My wife Molly specialized in farm-to-table cuisine and I was a documentary filmmaker, but we had a collective dream that our once-coveted identities as filmmaker and chef couldn’t satisfy… to become farmers.
It’s easy to dismiss those inciting incidents that shape our existence—from the benign daily interactions to the seemingly insignificant elements in nature that led to life as we know it. It all matters and that’s why I made “The Biggest Little Farm.” The story chronicles my wife Molly’s and my epic 8-year farming journey, turning a degraded industrial lemon farm into one of the most biologically diverse farms in Southern California. Our story is one seemingly disconnected incident after another that ultimately becomes our weird new life.
Recently I was reminded of one such inciting incident that transformed our lives from city dwellers to regenerative farmers while giving a tour of our farm to the public. An older man on the tour limped up abruptly stopping only a few steps in front of me. He smiled like he knew me… or something about me. Then he took in a deep breath through his nose, as his eyes gazed off into the distance, and said, “so…do you still thank that dog Todd every night for helping you find this life?”
I had sunglasses on so he couldn’t see my eyes fill with tears but he probably saw me biting my lip as I turned away. My reply was simple, “Yes, yes I do.”
Todd the hero who led us to farming died a few years ago. He was a flat coated retriever/border collie mix (like a jet black golden retriever with piercing white eyes). He was a rescue dog, and it was a promise we made to him that forced us out of the city and into our dream life as farmers. A rather curious story, which is better explained in the film. But the exchange with this man reminded me how the most potent mysteries of life that got us to where we are can be those things we miss in the everyday. Sort of like when we look up at the stars revering the infinite wonder of the universe… while standing upon the trampled soil, dismissed as dirt—a far more complex and infinite wonder. It welcomes death and returns the makings of life so that we can live.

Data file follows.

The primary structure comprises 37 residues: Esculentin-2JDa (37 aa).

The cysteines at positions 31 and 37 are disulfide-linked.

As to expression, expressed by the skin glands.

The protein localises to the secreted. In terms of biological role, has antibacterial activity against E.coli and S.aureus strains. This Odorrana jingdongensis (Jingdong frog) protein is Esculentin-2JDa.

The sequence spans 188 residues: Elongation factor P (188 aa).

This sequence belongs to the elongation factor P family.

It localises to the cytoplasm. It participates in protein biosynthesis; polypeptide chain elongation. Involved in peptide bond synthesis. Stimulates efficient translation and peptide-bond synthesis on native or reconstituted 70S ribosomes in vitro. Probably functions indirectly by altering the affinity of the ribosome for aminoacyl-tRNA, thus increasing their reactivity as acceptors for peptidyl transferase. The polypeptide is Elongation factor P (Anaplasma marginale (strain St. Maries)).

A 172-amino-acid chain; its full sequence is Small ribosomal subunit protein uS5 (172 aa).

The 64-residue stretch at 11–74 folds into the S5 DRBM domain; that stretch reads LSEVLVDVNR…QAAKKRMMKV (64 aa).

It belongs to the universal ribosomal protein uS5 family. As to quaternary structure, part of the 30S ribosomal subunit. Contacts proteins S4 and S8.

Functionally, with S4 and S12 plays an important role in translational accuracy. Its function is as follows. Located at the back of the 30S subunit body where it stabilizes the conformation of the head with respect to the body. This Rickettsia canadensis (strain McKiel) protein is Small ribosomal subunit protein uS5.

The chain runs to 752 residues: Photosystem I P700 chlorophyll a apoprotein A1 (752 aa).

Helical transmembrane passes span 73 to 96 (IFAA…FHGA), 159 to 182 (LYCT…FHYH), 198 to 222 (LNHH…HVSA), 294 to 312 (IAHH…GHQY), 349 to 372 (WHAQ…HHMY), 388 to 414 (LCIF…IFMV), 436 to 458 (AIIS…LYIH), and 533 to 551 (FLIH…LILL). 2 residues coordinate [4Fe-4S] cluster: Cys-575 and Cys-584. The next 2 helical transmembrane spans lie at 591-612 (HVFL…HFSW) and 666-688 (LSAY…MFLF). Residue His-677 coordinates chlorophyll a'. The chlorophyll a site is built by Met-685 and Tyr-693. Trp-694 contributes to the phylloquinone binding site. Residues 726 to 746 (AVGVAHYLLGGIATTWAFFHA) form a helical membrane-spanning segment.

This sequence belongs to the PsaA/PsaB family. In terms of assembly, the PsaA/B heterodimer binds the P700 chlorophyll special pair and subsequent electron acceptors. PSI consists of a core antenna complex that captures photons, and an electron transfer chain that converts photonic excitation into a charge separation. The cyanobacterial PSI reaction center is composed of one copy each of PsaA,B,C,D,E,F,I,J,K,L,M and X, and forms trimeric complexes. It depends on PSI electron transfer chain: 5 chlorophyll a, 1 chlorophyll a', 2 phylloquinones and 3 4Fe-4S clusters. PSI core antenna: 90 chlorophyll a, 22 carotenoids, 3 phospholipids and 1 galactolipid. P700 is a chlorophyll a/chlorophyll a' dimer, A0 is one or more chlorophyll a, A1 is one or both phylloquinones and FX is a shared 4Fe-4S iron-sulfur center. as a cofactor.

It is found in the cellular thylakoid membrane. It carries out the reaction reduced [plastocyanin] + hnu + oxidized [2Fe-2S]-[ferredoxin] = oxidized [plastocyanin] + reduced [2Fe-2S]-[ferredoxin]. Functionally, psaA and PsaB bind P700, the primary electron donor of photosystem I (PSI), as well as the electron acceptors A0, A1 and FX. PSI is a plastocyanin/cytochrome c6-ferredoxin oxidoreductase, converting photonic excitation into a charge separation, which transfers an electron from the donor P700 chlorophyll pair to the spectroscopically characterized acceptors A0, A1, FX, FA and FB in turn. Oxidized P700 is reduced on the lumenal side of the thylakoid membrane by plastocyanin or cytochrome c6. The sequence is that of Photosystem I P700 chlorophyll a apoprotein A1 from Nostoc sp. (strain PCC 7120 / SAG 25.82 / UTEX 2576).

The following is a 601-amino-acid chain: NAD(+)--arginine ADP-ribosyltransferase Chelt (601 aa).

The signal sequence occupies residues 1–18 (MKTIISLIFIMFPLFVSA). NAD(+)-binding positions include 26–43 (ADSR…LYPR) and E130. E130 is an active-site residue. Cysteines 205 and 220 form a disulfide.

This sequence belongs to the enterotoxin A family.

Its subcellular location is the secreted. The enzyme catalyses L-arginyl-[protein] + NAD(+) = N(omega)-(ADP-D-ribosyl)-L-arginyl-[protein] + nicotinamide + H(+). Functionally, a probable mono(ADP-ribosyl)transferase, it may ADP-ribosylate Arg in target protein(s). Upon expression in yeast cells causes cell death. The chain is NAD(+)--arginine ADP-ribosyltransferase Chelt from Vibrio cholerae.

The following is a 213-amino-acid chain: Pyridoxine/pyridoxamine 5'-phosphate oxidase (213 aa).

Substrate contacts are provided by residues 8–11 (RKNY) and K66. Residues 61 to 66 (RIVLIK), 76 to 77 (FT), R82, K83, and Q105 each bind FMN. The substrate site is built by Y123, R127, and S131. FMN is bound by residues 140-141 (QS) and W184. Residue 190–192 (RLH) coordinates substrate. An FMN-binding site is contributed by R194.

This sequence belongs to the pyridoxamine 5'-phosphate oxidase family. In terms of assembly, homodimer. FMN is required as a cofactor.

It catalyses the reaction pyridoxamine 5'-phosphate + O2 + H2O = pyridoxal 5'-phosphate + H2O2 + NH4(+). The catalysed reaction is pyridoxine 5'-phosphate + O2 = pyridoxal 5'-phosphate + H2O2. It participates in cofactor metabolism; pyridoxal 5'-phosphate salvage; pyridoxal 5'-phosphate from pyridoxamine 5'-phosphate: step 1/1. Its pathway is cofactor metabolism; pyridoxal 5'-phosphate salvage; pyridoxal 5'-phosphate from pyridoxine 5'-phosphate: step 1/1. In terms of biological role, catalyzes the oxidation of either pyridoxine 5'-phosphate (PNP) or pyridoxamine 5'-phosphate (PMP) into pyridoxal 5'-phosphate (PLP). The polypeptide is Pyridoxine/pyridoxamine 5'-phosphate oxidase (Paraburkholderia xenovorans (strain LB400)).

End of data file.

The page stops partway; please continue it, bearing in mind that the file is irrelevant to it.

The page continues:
Do enough of us wonder how that is possible?
After the undisclosed incident with Todd, we quit our careers to start the farm and I never again intended to make another film. Yet that didn’t stop me from carrying a camera in my truck documenting these little moments. I’d be switching between two worlds. In a single day I’d find myself suturing the wound of an injured piglet and a moment later I’d be capturing footage of a ladybug “in labor” perched on a dark green leaf delivering her bright yellow eggs.
Over time I became inspired watching life return and this profound story unfold. By year five our land was revealing nature’s interconnected secrets. I now knew the story, but would I allow myself the freedom to tell it in a way that would defy expectations?
I feared that a film about a farm working in harmony with nature would be expected to be a polarizing essay of right and wrong. The acceptable villain of the story a human, a corporation, or greed, leaving the audience with anxiety and rage, narrowing their perspective not widening it. After eight years I’ve discovered that a wider lens is the best way to interpret the language of an ecosystem that functions based on two things: consequence and impermanence.
Perhaps there is another way to see this world and I wanted to give a perspective and a voice to its complexity. Because if it is a reconnected world we seek, then there is only one way to find it—a lens that softens our eyes to imperfection and opens our hearts to a deeper understanding of the elements that divide us. Buried in the cold and cruel ways of nature is a mirror that reflects back our human journey. The answers we seek for our lives are there if we know how to see.
Molly and I have found the unexpected answers to what we didn’t know we were missing. We understand the purpose of death and that has redefined how we see life. I hope you will find this world on our farm as purposely terrifying and inspiring as we have.